An information campaign to encourage patients to access help from different health professionals at surgeries – beyond their GP – was launched yesterday in England by the NHS.
NHS England (NHSE) has said its aim is to explain the roles of the wider general practice team, such as pharmacists, mental health practitioners, paramedics, physios, and social prescribers and help patients learn about the support they can provide without needing to see a GP first.
A new survey has shown that public awareness of the expanded GP practice team is low, it said. For example, one in three (36%) people in England are unaware of the different options available to them at their GP practice. And more than two in three people surveyed said they were happy to receive care from another health worker, recognising they didn’t always need to see a GP.
In addition, NHSE said, while record numbers of people are seeking support from their family doctors one in five GP appointments are for non-medical reasons such as loneliness or seeking advice on housing or debts.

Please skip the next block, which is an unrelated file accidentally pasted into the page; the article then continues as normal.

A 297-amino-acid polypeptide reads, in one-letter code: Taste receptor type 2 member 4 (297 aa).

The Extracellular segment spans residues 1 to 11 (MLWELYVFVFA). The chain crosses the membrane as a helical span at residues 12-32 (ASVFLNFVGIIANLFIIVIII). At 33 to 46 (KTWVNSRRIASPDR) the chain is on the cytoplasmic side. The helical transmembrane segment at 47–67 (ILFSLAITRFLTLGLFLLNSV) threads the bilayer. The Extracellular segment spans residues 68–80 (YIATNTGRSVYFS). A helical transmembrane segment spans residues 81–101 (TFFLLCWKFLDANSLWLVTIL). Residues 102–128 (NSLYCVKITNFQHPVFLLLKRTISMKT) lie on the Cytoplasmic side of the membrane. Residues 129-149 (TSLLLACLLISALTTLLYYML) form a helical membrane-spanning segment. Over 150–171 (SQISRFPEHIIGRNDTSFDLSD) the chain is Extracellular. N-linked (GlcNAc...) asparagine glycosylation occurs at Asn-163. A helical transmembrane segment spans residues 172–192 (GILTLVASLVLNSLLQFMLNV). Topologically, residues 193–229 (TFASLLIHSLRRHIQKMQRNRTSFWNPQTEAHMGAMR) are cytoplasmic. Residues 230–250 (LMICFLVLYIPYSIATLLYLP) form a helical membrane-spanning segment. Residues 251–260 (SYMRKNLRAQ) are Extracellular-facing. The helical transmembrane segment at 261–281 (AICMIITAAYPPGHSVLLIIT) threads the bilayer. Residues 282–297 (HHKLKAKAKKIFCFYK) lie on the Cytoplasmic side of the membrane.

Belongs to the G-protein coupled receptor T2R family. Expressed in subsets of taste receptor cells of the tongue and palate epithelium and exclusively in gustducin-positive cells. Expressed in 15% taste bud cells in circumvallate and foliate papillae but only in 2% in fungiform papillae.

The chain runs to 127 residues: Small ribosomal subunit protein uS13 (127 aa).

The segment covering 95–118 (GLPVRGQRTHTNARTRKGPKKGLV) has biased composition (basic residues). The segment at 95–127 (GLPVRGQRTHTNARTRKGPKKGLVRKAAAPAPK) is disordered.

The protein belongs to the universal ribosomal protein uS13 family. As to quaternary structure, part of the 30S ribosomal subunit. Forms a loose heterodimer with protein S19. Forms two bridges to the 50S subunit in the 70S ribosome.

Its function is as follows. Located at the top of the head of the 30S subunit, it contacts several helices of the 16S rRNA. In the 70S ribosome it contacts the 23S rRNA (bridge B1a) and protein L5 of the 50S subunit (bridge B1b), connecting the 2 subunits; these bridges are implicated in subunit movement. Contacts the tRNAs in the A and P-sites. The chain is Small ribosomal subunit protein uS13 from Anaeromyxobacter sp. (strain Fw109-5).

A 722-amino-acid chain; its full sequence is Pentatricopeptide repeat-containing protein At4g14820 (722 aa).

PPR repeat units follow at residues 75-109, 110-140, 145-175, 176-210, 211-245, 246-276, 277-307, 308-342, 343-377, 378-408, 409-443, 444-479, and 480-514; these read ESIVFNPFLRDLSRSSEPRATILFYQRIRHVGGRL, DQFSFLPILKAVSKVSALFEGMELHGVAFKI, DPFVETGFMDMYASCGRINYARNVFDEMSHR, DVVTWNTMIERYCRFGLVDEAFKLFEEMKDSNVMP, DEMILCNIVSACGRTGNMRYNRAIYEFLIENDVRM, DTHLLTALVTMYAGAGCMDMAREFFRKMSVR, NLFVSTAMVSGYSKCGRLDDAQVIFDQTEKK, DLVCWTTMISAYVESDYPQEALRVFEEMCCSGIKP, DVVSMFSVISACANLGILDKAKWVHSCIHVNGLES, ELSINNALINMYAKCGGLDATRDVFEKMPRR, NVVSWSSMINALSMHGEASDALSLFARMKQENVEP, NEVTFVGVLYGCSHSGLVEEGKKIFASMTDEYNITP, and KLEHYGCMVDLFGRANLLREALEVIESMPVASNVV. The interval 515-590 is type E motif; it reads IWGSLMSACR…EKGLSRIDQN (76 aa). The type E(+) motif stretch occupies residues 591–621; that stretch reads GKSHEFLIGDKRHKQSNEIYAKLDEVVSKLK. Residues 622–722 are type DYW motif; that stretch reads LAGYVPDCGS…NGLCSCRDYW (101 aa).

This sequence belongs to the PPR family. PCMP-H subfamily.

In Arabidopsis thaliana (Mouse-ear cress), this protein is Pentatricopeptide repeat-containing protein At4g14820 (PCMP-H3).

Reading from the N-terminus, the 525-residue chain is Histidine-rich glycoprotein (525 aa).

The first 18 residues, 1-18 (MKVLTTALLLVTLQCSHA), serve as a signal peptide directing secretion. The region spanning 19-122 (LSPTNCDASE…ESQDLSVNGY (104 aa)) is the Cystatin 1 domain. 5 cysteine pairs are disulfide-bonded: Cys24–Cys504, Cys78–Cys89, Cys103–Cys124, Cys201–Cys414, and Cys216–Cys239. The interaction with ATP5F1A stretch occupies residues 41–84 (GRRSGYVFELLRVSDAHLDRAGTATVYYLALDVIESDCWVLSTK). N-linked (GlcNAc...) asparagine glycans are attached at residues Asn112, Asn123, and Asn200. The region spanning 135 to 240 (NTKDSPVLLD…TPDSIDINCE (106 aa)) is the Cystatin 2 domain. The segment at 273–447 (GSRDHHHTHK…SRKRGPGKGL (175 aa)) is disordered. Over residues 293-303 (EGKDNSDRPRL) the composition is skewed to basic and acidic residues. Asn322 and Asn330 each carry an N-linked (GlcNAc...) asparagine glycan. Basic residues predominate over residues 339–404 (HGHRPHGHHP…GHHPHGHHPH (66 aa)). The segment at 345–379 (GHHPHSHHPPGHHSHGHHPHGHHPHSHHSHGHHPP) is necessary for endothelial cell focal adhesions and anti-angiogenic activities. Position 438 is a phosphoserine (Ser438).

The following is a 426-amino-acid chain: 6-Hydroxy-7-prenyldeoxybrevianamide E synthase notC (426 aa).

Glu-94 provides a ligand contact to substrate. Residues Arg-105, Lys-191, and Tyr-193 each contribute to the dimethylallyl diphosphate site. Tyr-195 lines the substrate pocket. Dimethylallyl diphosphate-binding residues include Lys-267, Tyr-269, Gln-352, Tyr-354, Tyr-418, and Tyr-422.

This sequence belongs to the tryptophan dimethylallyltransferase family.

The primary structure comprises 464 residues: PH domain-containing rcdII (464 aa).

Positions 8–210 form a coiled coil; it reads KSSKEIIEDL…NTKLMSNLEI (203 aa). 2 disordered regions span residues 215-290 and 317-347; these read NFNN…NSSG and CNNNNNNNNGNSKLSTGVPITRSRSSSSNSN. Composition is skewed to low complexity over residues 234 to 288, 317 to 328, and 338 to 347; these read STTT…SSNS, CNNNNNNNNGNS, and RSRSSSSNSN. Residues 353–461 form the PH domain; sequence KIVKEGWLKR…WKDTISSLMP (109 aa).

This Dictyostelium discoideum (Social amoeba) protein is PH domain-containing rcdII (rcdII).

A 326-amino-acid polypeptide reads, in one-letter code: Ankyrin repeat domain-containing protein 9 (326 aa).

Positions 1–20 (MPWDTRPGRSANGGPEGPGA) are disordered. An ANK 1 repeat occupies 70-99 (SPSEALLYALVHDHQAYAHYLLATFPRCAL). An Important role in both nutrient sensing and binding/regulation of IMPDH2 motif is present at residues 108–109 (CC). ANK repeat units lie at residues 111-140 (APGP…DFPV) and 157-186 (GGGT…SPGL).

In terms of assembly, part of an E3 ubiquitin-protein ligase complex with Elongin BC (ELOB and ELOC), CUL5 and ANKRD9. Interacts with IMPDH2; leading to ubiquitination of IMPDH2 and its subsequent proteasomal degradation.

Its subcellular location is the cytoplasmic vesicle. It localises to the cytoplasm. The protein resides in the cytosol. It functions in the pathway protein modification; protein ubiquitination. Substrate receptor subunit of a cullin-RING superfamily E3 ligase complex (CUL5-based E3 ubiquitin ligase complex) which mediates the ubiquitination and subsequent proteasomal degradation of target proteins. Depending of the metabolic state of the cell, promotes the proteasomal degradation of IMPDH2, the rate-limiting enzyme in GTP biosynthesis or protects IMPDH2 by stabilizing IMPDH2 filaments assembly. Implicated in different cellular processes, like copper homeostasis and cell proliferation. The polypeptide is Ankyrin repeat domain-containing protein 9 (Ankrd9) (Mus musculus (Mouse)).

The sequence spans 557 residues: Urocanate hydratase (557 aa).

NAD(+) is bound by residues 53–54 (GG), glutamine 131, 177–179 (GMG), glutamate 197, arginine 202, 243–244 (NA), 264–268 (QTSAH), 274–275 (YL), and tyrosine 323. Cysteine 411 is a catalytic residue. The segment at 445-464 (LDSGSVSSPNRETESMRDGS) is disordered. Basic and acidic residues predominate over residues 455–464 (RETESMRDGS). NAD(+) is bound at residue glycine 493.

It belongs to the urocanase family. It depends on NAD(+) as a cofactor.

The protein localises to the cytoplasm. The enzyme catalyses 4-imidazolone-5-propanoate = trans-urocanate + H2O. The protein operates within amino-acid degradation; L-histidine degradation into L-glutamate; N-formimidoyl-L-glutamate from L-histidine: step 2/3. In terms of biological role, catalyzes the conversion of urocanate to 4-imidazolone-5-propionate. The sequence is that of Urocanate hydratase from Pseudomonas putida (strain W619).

Dr Amanda Doyle, national director for primary care and community services, at NHSE said GP practice teams are treating half a million more patients a week compared with before the pandemic.
‘This demand is only going to increase with an ageing population so the NHS must adapt its services to match this need.
‘While people will always be able to see their family doctor when they need to, the NHS is giving people more options with more than 31,000 new staff working in general practice since 2019 meaning patients can get specialist support from mental health professionals, physios, and pharmacists without needing to see a GP first.’
Campaign materials are available for practices to download, including a toolkit, social media assets and posters featuring information on 14 different general practice roles. In addition, a film is available showing children interviewing different professionals about their jobs in a general practice setting.
NHSE reiterated that it is also training more than 7,500 staff in care navigation, so patients’ needs can be better assessed when they first contact their practice and can be seen by the right health professional.
Rachel Power, chief executive of the Patients Association, said: ‘We welcome this information campaign and the expansion of services available to patients in primary care. Enabling patients to receive care from different health professionals in the familiar surroundings of their general practice will suit many patients. But they need to know what services are available and how they fit in with the more familiar professionals such as the GP and practice nurse.’